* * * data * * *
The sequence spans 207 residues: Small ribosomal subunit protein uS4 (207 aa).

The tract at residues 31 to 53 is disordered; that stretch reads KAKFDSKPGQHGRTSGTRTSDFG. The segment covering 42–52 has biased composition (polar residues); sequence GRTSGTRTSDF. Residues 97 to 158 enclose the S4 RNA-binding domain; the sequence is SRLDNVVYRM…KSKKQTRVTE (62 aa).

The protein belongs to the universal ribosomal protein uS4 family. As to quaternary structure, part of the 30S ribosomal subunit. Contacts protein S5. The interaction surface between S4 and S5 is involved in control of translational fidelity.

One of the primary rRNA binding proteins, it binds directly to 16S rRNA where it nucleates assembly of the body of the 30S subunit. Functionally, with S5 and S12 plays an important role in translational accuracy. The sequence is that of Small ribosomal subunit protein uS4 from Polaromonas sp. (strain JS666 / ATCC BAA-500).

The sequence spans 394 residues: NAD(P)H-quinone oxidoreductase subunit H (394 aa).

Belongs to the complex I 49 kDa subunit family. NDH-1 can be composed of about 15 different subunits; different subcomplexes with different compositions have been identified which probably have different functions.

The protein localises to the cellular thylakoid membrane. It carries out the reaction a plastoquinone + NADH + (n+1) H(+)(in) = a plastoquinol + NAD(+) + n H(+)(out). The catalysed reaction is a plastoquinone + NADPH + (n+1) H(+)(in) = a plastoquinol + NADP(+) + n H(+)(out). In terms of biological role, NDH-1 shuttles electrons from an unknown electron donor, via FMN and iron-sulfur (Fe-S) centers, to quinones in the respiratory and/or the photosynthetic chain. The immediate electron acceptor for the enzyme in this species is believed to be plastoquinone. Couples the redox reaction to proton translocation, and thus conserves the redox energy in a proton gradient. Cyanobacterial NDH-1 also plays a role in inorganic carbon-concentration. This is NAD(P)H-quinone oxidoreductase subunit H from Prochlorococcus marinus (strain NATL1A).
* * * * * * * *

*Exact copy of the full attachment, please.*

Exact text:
The sequence spans 207 residues: Small ribosomal subunit protein uS4 (207 aa).

The tract at residues 31 to 53 is disordered; that stretch reads KAKFDSKPGQHGRTSGTRTSDFG. The segment covering 42–52 has biased composition (polar residues); sequence GRTSGTRTSDF. Residues 97 to 158 enclose the S4 RNA-binding domain; the sequence is SRLDNVVYRM…KSKKQTRVTE (62 aa).

The protein belongs to the universal ribosomal protein uS4 family. As to quaternary structure, part of the 30S ribosomal subunit. Contacts protein S5. The interaction surface between S4 and S5 is involved in control of translational fidelity.

One of the primary rRNA binding proteins, it binds directly to 16S rRNA where it nucleates assembly of the body of the 30S subunit. Functionally, with S5 and S12 plays an important role in translational accuracy. The sequence is that of Small ribosomal subunit protein uS4 from Polaromonas sp. (strain JS666 / ATCC BAA-500).

The sequence spans 394 residues: NAD(P)H-quinone oxidoreductase subunit H (394 aa).

Belongs to the complex I 49 kDa subunit family. NDH-1 can be composed of about 15 different subunits; different subcomplexes with different compositions have been identified which probably have different functions.

The protein localises to the cellular thylakoid membrane. It carries out the reaction a plastoquinone + NADH + (n+1) H(+)(in) = a plastoquinol + NAD(+) + n H(+)(out). The catalysed reaction is a plastoquinone + NADPH + (n+1) H(+)(in) = a plastoquinol + NADP(+) + n H(+)(out). In terms of biological role, NDH-1 shuttles electrons from an unknown electron donor, via FMN and iron-sulfur (Fe-S) centers, to quinones in the respiratory and/or the photosynthetic chain. The immediate electron acceptor for the enzyme in this species is believed to be plastoquinone. Couples the redox reaction to proton translocation, and thus conserves the redox energy in a proton gradient. Cyanobacterial NDH-1 also plays a role in inorganic carbon-concentration. This is NAD(P)H-quinone oxidoreductase subunit H from Prochlorococcus marinus (strain NATL1A).